When the seedlings have grown a few centimetres in height, you can thin them out or separate them and plant in individual pots.

Weeping Bottlebrush Care Tips

Callistemon viminalis flower

Watering Weeping Bottlebrush

Provide your Weeping Bottlebrush with water often to keep it healthy. Once the plant is established, it will cope with a drought but ultimately will always flourish with watering.

As a guideline you can water when the soil feels dry a few centimetres below the top.

What Fertiliser to Use

You can feed your Weeping Bottlebrush during its growing season using a well-balanced fertiliser. This will keep it healthy and ensure that it produces flowers. You can apply a dose of fertiliser at the start of each season from spring until autumn. 


Pruning a Weeping Bottlebrush is essential to help keep it neat and in shape. Regular pruning encourages good growth and it’s also important to prune after flowering, cutting directly underneath the flower.

Common Callistemon viminalis Pests and diseases

Leaf Spot

This is a fungal disease that causes spots on the leaves which start off small and then increase in size. The spots are brown with a yellow border. Get rid of any infected leaves, including any that have fallen off the tree and then spray your tree with a liquid copper fungicide.

Overwatering can be the cause of this fungus so be sure to maintain soil that is moist and not soggy.

Powdery mildew

This disease also happens when you are giving the plant too much water and particularly if the leaves get wet during watering. Always try to water from below and not above the plant.

Overhead watering means water will collect on the leaves and it’s in this water that the disease can breed. This includes rainwater that collects on the leaves. Your tree won’t die from the disease but it will struggle to bloom and will look unhealthy.

There is usually a type of white powder found on the leaves and you might find that the leaves are off colour or become yellow, and that the tree starts to lose leaves. It’s important to keep your Callistemon viminalis dry and make sure it gets enough sun.

Also allow for good circulation and avoid surrounding it with other plants. You can treat the fungus with a suitable fungicide.

Root rot

Root rot usually happens when there is too much water in the soil. Weeping Bottlebrush needs a soil that is well-draining to make sure the soil doesn’t remain wet. Signs of root rot include yellow leaves, falling leaves, and branches showing die back. The tree trunk might also change colour and the roots become a red to brown colour. 

This disease can be hard to treat so try and maintain optimal conditions to avoid it. Be sure not to overwater. The fungus can attack the roots of your Weeping Bottlebrush and other plants nearby.

In severe cases, it can kill the plant. You can treat affected parts of your Callistemon viminalis with a suitable fungicide.

Twig Gall

This fungal disease likes conditions that are warm and moist which help the disease to spread. You might notice that your tree starts to sprout more growth than normal. The branches also start to become bulky.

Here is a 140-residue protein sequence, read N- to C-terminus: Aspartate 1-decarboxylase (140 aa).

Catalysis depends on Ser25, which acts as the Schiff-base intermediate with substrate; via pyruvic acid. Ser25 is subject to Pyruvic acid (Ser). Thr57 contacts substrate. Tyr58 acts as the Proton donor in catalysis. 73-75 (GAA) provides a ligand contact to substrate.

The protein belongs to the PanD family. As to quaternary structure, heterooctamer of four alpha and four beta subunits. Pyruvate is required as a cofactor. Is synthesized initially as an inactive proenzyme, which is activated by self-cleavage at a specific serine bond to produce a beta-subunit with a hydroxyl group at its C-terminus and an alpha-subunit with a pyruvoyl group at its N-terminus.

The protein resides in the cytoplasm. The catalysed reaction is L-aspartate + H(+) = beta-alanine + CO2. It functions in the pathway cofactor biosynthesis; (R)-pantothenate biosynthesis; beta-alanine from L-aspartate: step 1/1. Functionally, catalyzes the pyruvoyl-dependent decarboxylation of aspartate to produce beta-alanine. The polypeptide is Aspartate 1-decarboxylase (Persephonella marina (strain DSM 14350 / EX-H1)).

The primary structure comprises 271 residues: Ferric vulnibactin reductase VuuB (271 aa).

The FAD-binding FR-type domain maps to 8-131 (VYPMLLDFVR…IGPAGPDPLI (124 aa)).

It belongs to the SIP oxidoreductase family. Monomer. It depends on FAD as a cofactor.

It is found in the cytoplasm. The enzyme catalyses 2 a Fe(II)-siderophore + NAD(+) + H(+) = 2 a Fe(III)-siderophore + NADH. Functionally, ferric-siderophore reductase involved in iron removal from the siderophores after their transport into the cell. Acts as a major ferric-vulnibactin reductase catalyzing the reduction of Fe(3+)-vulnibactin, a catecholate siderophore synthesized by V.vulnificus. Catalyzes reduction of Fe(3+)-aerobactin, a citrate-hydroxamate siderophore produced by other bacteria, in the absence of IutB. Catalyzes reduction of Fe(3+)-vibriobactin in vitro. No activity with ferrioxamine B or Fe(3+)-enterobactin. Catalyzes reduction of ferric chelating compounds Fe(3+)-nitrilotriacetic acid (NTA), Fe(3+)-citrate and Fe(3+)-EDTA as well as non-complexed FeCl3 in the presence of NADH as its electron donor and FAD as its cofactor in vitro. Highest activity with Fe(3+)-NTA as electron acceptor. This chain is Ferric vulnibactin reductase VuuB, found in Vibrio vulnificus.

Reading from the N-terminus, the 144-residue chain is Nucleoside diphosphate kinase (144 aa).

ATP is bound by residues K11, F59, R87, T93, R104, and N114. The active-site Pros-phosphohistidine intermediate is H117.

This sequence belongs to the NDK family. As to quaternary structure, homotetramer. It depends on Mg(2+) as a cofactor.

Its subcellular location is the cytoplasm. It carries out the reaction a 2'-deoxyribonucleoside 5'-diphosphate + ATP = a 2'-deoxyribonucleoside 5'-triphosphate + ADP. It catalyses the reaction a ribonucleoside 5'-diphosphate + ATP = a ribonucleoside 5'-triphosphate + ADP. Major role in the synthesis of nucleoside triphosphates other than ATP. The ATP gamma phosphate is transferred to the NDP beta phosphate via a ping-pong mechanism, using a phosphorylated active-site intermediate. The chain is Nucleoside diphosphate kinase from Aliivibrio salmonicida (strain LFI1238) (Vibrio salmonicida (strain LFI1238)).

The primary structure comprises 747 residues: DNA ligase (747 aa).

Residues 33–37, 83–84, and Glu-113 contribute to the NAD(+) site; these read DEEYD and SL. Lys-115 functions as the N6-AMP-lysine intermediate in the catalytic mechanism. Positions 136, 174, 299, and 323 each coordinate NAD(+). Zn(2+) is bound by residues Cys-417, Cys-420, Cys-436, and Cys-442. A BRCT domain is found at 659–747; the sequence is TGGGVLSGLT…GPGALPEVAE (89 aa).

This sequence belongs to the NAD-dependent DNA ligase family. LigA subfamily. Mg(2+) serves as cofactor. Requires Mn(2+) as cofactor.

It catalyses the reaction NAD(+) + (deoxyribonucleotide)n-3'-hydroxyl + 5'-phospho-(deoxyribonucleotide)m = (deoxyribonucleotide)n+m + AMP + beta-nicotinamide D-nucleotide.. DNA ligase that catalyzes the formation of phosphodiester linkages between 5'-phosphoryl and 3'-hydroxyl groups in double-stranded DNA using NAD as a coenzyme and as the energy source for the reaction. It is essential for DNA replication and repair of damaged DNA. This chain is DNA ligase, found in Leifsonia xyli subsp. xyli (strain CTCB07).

When these symptoms get worse, they can cause great damage to your Weeping Bottlebrush. Do your best to ensure that soil doesn’t become waterlogged and cut off any branches that are affected. This should help to contain the spread of the disease.

Callistemon viminalis Frequently Asked Questions

Growing Weeping Bottlebrush

What plant family does Callistemon viminalis belong to?

Weeping Bottlebrush is part of the myrtle plant family and they are all woody plants. Other plants belonging to this family that are commonly known are the bay rum tree, guava, and eucalyptus. 

What is the distribution of the Weeping Bottlebrush in Australia?

You will find this tree mainly in the north-eastern parts of New South Wales, Eastern Queensland, and Western Australia, specifically the Kimberley region.

What is the conservation status of Weeping Bottlebrush?

At present, this plant is not considered to be at risk in the wild.

What is the meaning of the botanical name Callistemon viminalis?

Callistemon comes from the Greek word “kalos” which means beautiful, and “stemon” which means stamens. Viminalis is Latin and means “with long, flexible twigs”.

What are the medical uses of the Weeping Bottlebrush?

Callistemon viminalis has many medicinal uses. It has antibacterial and antifungal properties. It can be used as a cough suppressant, to assist with urinary tract infections, and it helps in the formation of bone and cartilage. 

In Jamaica, Weeping Bottlebrush is used to make a tea for treating gastrointestinal problems and skin infections and Native Australians have used it as an energy drink. 

What are some of the benefits of the Weeping Bottlebrush?

For those wanting to attract nature’s visitors to their garden, the bright red flowers with their sweet nectar often attract butterflies and hummingbirds. The crushed leaves of the plant can help to repel insects and fresh leaves can be used to keep bugs away from bedding and clothing. 

The leaves and flowers of the Weeping Bottlebrush can be used to make teas, jams, and syrups and to season stews, soups, and meat.

What is the lifespan of Callistemon viminalis?

This is a hardy plant that can live between 20 and 40 years if given the proper care.

Is Melaleuca viminalis the same as Callistemon viminalis?

Yes it is. In Australia, Melaleuca viminalis is known as a synonym of Callistemon viminalis. These started off as two closely related plant groups, namely Callistemon and Melaleuca. In more recent years, they have merged under one name. 

In many instances, Callistemon species are now referred to as Melaleuca. Botanists agree that the differences between the two groups are so small, that they should rather be combined. 

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Wrapping Up Our Callistemon viminalis Growing Guide

The dwarf cultivars of Callistemon viminalis are wonderful to create a border around your garden or flower beds and also along your pool area. If your garden needs more privacy, this plant makes a beautifully natural screen, and if you’re looking to create more shade, the taller cultivars are ideal for this purpose. 

Last Updated on February 25, 2024

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About the author 

Nathan Schwartz

Hey, I'm Nathan Schwartz, team member at Aussie Green Thumb since 2020. I have a passion for edible plants and Australian native plants, both in the garden and in the Aussie bush.

As an avid traveller and camper, I love seeing the different landscapes and flora that Australia has to offer, and try to incorporate this into my own daily living.

Whether I am living on the road, in an apartment or have a big backyard working with practical and usable gardens in small spaces is my specialty.